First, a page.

Customs and Border Protection failed to meet January 7th deadline to give Congress information on new Trump appointee’s participation in racist, xenophobic Facebook group
WASHINGTON – On Friday, Customs and Border Protection (CBP) missed its deadline to provide information to Congress about whether the agency’s new head, Rodney Scott, participated in a sexist and xenophobic Facebook group. Restore Public Trust released the following statement in response:
“The American public deserves to know whether the new head of Customs and Border Protection participated in a Facebook group that mocked and demeaned immigrants,” said Lizzy Price, director of Restore Public Trust. “The agency took part in one of the most shameful episodes in our nation’s history. On the Trump administration’s watch, children taken from their families were abused and sexually assaulted. Some even died. Congress must ensure that government officials are not marginalizing vulnerable communities.”
Participation by border patrol officers in the offensive Facebook group “I’m 10-15” was exposed in bombshell stories by ProPublica and The Intercept. A subsequent internal review conducted at CBP recommended that seven people at the agency be fired and 20 receive disciplinary action for their participation in the group. Three border patrol agents have since been fired.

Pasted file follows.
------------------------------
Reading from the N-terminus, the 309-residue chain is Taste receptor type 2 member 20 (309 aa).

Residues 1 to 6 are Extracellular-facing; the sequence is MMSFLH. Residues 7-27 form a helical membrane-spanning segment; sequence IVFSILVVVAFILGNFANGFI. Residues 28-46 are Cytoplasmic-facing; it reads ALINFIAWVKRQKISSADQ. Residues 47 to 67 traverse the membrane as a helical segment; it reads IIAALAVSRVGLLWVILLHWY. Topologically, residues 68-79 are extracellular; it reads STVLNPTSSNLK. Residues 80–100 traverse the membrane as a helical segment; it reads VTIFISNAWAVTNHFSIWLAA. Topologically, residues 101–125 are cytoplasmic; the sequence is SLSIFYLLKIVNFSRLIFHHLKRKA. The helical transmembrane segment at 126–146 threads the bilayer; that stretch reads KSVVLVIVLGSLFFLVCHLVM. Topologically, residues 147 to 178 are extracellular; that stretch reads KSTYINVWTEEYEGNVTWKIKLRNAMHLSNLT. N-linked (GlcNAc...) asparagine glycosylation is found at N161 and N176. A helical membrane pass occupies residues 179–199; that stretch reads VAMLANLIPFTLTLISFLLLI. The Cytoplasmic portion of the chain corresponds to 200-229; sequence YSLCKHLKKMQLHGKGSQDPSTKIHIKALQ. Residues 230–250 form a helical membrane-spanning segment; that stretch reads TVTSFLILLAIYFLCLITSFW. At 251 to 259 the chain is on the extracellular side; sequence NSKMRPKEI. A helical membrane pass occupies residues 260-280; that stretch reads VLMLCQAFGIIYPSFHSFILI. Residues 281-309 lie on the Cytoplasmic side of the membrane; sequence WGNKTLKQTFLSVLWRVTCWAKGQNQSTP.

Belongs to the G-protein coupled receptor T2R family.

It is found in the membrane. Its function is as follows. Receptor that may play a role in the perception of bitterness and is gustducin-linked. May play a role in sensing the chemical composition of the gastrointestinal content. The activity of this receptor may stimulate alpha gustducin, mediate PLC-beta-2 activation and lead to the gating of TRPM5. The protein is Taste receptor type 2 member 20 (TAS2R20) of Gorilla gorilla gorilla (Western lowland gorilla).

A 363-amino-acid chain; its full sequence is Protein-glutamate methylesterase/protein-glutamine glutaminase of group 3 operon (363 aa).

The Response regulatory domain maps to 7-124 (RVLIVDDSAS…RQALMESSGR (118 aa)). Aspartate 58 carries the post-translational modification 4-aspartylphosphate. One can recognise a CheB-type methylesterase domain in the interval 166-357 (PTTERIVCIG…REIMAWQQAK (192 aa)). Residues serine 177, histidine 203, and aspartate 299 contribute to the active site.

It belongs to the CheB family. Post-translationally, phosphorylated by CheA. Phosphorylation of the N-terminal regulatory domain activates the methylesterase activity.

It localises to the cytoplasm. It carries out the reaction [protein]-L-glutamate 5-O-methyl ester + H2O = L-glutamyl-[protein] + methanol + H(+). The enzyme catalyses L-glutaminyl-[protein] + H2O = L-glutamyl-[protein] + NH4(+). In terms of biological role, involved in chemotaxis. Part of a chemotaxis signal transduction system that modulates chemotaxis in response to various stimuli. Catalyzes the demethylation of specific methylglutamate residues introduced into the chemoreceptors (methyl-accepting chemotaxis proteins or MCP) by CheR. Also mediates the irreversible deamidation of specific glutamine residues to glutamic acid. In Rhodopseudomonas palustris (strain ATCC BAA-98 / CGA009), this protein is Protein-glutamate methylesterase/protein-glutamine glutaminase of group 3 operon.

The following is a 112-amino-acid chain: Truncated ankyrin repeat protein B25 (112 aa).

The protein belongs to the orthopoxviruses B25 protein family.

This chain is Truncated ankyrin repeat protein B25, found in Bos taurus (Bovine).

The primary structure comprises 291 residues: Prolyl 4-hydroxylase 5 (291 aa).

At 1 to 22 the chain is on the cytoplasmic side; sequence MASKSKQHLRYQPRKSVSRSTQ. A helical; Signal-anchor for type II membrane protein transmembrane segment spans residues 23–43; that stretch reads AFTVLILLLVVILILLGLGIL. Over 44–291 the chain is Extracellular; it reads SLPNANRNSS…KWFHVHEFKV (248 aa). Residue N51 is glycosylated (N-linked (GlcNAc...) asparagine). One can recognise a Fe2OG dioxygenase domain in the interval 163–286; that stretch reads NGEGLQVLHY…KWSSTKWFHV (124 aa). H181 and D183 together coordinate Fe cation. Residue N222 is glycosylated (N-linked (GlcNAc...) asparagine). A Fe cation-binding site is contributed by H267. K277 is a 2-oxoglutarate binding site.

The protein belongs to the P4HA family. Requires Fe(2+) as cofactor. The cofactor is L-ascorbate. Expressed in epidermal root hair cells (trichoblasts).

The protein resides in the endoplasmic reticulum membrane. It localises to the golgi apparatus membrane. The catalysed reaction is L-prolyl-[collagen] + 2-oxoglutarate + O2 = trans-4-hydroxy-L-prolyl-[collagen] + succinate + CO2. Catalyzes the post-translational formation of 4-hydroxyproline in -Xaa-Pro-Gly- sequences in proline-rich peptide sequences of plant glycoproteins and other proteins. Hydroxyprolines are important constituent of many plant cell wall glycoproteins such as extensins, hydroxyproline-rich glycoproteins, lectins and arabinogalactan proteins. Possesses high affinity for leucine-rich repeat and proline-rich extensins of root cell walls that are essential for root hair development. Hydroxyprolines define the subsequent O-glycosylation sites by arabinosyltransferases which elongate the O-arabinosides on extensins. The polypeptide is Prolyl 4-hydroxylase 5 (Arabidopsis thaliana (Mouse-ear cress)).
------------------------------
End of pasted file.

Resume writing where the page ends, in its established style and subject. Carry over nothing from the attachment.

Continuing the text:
The deadline was set by Representative Bennie Thompson, the chairman of the House Committee on Homeland Security in a letter to Acting Commissioner Mark Morgan in late January. Customs and Border Protection’s failure to be transparent follows a recent move by the Trump administration to enhance the agency’s security status, exempting it from releasing certain records to the public.